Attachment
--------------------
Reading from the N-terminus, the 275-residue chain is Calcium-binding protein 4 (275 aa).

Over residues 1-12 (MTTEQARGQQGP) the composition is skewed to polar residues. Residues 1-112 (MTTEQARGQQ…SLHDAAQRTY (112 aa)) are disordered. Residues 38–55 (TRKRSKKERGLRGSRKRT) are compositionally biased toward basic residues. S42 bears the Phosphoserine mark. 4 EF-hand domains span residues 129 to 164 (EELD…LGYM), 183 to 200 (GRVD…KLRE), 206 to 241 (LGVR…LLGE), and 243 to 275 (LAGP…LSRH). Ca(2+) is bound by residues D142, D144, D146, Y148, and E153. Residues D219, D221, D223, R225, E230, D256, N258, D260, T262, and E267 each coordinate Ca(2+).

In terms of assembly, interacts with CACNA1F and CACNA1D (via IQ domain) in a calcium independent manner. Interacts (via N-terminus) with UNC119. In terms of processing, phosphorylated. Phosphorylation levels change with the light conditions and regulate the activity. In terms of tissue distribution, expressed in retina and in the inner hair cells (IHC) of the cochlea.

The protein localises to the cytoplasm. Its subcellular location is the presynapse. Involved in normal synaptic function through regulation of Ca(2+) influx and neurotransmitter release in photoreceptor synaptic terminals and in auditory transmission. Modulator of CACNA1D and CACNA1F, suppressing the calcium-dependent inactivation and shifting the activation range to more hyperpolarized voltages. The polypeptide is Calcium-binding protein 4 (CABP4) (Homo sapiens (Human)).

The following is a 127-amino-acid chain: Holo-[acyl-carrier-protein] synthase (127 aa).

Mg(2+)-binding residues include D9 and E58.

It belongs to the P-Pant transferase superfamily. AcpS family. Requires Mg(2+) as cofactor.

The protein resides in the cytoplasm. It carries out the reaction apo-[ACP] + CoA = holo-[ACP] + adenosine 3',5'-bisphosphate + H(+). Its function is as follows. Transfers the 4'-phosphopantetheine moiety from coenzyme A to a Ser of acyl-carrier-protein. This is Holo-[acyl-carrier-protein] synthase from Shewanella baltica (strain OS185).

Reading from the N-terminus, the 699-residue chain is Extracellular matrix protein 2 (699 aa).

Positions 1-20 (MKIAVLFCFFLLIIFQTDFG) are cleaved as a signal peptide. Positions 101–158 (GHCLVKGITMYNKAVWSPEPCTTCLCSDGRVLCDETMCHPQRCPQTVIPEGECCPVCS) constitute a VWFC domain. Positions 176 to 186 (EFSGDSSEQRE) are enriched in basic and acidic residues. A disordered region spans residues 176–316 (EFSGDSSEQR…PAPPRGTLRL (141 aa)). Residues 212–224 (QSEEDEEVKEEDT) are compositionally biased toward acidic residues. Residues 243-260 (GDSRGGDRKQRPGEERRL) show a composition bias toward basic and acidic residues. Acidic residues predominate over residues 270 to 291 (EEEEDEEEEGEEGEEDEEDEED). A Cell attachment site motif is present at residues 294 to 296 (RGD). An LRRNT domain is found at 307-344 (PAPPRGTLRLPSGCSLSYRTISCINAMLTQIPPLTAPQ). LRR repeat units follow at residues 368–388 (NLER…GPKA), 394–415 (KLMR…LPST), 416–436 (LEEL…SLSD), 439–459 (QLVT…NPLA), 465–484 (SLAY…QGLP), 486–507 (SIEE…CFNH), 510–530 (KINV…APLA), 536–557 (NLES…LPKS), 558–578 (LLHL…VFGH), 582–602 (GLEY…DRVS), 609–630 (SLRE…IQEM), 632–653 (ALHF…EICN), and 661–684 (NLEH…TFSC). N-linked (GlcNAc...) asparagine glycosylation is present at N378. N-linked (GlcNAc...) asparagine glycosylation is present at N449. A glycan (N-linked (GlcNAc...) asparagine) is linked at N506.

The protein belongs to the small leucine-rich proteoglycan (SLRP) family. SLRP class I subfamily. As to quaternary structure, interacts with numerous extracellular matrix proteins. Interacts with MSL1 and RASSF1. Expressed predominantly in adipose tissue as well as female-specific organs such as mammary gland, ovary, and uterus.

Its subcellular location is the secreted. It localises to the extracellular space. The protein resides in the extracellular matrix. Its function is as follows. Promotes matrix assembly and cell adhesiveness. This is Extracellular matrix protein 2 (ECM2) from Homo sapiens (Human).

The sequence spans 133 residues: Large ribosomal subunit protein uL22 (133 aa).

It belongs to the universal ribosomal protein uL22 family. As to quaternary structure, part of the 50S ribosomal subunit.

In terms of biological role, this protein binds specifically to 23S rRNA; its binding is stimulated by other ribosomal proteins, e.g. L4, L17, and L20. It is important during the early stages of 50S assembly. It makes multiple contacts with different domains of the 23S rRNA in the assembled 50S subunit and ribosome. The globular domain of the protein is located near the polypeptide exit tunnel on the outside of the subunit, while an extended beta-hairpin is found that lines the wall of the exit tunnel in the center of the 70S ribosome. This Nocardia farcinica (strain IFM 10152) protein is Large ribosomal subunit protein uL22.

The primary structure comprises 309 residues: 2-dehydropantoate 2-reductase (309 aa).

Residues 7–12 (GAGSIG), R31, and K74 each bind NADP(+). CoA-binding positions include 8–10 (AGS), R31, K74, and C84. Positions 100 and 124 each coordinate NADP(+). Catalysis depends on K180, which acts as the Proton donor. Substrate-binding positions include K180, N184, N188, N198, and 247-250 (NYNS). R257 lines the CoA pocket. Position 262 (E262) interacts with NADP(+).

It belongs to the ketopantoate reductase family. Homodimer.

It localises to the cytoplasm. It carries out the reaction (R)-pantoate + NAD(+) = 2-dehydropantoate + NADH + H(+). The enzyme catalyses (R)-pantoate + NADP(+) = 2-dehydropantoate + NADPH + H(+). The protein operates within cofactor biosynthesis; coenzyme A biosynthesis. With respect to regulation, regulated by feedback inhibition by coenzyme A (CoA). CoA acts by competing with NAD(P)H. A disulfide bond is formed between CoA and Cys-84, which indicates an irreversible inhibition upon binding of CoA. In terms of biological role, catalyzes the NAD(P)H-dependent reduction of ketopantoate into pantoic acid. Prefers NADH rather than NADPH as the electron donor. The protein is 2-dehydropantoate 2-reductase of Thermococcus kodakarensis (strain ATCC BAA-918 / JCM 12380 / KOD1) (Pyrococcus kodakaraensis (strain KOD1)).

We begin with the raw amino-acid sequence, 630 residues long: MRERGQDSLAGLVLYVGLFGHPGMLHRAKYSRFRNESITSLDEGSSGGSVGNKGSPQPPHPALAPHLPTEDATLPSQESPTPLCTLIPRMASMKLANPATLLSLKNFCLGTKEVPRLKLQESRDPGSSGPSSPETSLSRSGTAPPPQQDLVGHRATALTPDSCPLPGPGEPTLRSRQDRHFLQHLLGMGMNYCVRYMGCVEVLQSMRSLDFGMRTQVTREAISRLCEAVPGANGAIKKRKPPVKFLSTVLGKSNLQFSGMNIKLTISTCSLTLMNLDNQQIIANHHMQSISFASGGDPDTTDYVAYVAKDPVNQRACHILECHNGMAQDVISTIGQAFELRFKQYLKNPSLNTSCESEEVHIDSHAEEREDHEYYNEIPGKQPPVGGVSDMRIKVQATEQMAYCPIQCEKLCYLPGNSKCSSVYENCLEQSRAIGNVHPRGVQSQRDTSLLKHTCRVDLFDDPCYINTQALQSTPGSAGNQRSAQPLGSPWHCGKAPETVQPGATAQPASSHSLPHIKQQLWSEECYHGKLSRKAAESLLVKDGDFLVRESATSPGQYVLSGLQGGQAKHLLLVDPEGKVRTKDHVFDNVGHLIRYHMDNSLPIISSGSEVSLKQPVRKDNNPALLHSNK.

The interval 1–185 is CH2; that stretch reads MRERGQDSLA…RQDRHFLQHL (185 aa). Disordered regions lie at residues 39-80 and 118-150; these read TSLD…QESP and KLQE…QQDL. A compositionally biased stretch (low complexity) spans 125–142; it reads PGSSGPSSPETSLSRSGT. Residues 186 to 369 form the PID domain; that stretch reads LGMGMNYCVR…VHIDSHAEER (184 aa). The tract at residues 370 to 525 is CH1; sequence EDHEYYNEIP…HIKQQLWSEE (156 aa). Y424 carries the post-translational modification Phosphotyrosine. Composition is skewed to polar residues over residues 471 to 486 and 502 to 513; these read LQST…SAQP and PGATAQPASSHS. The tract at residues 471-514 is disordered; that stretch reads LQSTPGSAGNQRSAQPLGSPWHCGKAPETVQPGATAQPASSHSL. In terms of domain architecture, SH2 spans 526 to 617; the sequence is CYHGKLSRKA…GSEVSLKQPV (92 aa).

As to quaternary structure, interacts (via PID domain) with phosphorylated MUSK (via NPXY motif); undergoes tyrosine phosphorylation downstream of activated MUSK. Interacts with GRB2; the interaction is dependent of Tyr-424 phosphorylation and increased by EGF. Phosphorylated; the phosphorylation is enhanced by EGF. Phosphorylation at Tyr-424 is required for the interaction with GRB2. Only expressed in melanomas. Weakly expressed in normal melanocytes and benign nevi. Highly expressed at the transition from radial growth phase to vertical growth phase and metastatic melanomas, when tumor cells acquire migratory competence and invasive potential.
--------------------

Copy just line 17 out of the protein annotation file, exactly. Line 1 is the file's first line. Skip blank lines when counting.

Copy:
Residues 7–12 (GAGSIG), R31, and K74 each bind NADP(+). CoA-binding positions include 8–10 (AGS), R31, K74, and C84. Positions 100 and 124 each coordinate NADP(+). Catalysis depends on K180, which acts as the Proton donor. Substrate-binding positions include K180, N184, N188, N198, and 247-250 (NYNS). R257 lines the CoA pocket. Position 262 (E262) interacts with NADP(+).